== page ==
By this I mean that we no longer have a shut down system typical of Origami where a procedure exists to create a model and can return to the starting point. It is arguable that it must be the closed-system through which can some- how break, that is the real characteristic of Origami. ShapingRegular figures such as triangles, pentagons are well founded for Origami.
Avion en papier
Origami Instructions Free Online Diagram also shows the results graphically of moving away from the 'purest' form of Origami in all the eight directions. In some cases I use marked the art as 'open-ended', for example paper-cuts.
Uchiyama is reported as
acquiring a patent in 1908 for 'KOKO'. style origami which appears to be the same in concept. Japanese books are packed with slitting to achieve ears or a tail or even legs. Perhaps one of the most celebrated examples of theme 'slits to avoid folding' is in Fred Rohm's Circus pony in which 2 cuts are made, one for the ears and the other to give enough points for the thighs. Rohm folded his Circus pony without cuts but the technique is then far more complex. Thus we have 2 motives for cutting appearing here; one to create new opportunities and the other to avoid the complexities Origami Box With Flaps of a model achieved only by folding.
Kent du Pre has done such focus on Symmetric figures such as stars from which flowers can be folded away. Irregular figures have appeared occasionally, but the most extreme form only occurs in Paper Miracle with Rolf Harris's models. Silhouettes have zero restrictions in the Origami sense and are of course closely related to paper slicing. In its simplest form cuts are made before to folding in a symmetric and planned way which will 'open up' the fabric available without the need for excessive density. The most recent point out of the techniques is by Toshie Takahama who refers to Video Construire Un Bateau En Papier it as Kirikomi and distinguishes it as typical of very early Japanese Origami.
Within a corner of the Livelihood Industry Pavilion at EXPO', electricity was used to make Origami pigeons flap their wings. Modelling That is now usual in animal folds to call for a final modelling particularly if foil has been used and one can make certain of the substance remaining in place. A contemporary example of this is in Pat Crawford's models. Neal Elias who probably led the move in the West to THREE DIMENSIONAL insists on any modelling following the folding The thought of wetting the paper seems to be Japanese in origin was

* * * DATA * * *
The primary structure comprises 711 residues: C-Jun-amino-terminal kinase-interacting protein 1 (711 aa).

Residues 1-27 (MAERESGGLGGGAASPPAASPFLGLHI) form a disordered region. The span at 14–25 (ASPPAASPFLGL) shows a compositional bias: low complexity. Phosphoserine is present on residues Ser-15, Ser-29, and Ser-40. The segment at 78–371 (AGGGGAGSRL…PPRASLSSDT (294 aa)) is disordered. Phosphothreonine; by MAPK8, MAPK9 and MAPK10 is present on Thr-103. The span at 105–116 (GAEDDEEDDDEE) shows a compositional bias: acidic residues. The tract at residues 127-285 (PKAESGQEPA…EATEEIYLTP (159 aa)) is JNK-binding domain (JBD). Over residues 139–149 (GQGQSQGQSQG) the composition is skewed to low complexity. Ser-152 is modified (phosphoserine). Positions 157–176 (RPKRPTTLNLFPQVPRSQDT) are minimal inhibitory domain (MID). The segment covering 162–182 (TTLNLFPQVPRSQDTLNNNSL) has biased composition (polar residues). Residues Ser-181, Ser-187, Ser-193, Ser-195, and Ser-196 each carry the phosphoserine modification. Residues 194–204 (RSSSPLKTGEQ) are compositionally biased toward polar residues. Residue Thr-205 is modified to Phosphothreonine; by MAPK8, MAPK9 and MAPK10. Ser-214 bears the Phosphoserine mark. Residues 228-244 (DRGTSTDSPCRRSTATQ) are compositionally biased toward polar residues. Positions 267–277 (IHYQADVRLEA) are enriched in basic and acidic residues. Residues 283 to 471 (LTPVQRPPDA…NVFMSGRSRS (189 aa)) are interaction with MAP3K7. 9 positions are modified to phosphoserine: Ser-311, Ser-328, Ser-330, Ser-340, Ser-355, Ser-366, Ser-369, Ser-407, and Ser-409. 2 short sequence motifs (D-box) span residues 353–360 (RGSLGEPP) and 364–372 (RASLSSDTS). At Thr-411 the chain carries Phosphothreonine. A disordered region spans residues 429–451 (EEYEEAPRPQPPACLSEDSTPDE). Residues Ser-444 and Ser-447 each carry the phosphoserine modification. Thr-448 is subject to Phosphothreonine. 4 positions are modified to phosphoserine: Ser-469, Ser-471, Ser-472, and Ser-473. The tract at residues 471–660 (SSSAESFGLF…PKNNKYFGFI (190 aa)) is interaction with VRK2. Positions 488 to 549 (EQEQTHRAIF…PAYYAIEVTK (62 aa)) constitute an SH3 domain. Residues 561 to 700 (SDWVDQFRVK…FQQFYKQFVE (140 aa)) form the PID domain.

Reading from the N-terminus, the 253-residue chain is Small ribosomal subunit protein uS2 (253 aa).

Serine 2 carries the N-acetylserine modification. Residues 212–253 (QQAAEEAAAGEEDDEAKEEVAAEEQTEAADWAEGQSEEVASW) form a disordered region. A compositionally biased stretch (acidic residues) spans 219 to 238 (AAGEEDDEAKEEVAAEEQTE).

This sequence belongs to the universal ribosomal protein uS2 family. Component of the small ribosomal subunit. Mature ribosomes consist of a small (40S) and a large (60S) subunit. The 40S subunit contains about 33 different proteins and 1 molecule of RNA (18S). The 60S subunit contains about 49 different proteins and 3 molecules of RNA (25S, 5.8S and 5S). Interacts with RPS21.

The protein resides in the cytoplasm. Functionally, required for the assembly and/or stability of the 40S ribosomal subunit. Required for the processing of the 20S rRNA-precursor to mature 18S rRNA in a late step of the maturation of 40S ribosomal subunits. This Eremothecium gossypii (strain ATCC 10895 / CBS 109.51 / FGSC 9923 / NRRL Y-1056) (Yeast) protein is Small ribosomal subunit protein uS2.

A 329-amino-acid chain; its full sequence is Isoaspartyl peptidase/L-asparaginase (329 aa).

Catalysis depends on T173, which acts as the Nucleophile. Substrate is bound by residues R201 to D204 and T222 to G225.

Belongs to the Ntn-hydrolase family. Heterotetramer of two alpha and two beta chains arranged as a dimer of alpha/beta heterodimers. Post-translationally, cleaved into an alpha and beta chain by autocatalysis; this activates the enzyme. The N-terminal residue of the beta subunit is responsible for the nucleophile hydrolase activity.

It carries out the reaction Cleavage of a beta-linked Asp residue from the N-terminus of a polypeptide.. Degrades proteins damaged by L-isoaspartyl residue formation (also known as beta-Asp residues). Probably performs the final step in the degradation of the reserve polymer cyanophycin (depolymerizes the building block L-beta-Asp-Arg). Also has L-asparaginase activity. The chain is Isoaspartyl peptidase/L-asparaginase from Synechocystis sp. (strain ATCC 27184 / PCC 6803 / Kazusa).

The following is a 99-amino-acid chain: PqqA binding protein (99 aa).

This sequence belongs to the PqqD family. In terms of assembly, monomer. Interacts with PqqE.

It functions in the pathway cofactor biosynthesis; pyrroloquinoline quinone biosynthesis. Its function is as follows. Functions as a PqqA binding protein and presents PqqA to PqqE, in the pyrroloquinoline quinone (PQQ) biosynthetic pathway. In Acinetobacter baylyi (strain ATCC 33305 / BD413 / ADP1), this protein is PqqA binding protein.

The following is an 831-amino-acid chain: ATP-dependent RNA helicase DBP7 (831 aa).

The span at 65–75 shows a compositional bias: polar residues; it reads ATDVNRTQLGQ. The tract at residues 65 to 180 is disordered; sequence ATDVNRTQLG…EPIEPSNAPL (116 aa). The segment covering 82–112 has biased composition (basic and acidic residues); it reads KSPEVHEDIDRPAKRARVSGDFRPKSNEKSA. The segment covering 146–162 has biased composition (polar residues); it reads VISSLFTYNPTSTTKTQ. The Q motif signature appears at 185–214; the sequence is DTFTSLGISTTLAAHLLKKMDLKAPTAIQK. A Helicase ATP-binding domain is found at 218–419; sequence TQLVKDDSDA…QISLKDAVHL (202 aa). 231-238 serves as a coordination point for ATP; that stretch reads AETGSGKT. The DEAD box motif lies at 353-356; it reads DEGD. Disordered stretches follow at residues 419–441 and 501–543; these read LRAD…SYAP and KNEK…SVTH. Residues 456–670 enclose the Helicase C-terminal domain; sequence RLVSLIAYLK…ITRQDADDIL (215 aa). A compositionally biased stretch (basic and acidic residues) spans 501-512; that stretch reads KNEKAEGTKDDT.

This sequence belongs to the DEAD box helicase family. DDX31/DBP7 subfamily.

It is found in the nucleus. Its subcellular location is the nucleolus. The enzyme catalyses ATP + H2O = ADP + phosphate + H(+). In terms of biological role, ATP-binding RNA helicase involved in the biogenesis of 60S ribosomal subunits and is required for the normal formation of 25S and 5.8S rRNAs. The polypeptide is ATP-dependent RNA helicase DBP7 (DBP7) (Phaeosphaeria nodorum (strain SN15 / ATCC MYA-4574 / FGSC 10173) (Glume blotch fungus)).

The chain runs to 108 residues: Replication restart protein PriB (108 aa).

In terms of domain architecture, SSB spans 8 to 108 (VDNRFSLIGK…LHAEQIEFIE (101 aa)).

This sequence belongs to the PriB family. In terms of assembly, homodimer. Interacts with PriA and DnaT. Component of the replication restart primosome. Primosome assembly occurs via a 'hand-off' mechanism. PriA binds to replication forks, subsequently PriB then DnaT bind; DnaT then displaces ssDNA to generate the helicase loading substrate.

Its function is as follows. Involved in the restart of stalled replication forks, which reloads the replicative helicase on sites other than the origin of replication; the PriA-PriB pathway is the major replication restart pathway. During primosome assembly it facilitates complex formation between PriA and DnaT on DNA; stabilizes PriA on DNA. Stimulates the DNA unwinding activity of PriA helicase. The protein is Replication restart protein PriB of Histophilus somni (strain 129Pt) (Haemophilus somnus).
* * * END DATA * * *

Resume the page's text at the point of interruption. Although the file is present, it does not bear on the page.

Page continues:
Fleur en papier
The slicing out of holes and so forth. to indicate eyes and so on is sometimes found in Japanese books and we are obviously dealing with a technique which is becoming open-ended. When we fold in a symmetric way to prepare our paper for cutting the folding has obviously become secondary (2). Honda has called Origami Box Star this kind of paper-craft Mon-Kiri (which means crest-making). The last step in the slitting or cutting is paper-cutting, some of the finest examples are likely from China and plainly here we have an open-ended Talent. Supporting A way of moving away from the 'pure' central form is that of supporting or adding display mechanics to the models. In its easiest form organic beef use glue, staples or 'blue tac' to hold a model in the desired pose and position. Or we may use wiring or card. One of the most unusual form of 'display mechanics' that We am familiar with is by Toyoaki Kawai.
Bateau en papier
The associated Avion En Papier Qui Vole arts are Weaving cloth and Macrame which are open-ended. However string we can have 'Cats Cradles' which is a closed-systems game with direct analogie to Origami. Multi-layer Toshie Takahama has produced some superb examples of this variation of Origami. The particular sheets of paper are folded together but usually opened at the conclusion to show the multi-layers usually with different colours. In flower folding and possible doll-making the multi-layer strategy is exploited for its own sake with little or no folding included. Multi-Part Isao Honda (15) was probably the first to publish techniques involving 2 separate sheets of papers each folded to represent some part of the Avion En Papier Planeur Video pet and then brought together. The idea may well be traditional; if not in the way Honda uses it - see for example the Pagoda in Paper Magic. Recently kits have came out for folding a dragon from a amount of pieces of different sizes.
Comment faire un avion en papier
Within the most extreme combinations of water and papers we are, of course , in the world of papier-mache which is plainly an open-ended art. DecoratingThe most basic step from a single coloring is one side female and one white or plain. A great package of modern Origami exploits this colour difference. A delightful example is Origami Owl Earrings Joan Homewood's Robin. We can use the texture of our material which need not even be foil or paper. Neal Elias collects patterned foil and has shown models in 3 colours which count after choosing the right pattern and cutting his material to get the colour exactly where he wants them. A more restricted form of decoration occurs in Japanese papers which are already printed with a design suited to an exclusive model. The end of this process is evidently the decoration of the ultimate model and so into the decorative art proper which is open-ended. Lengthening Simply by stretching our square we obtain rectangles then bows and finally string.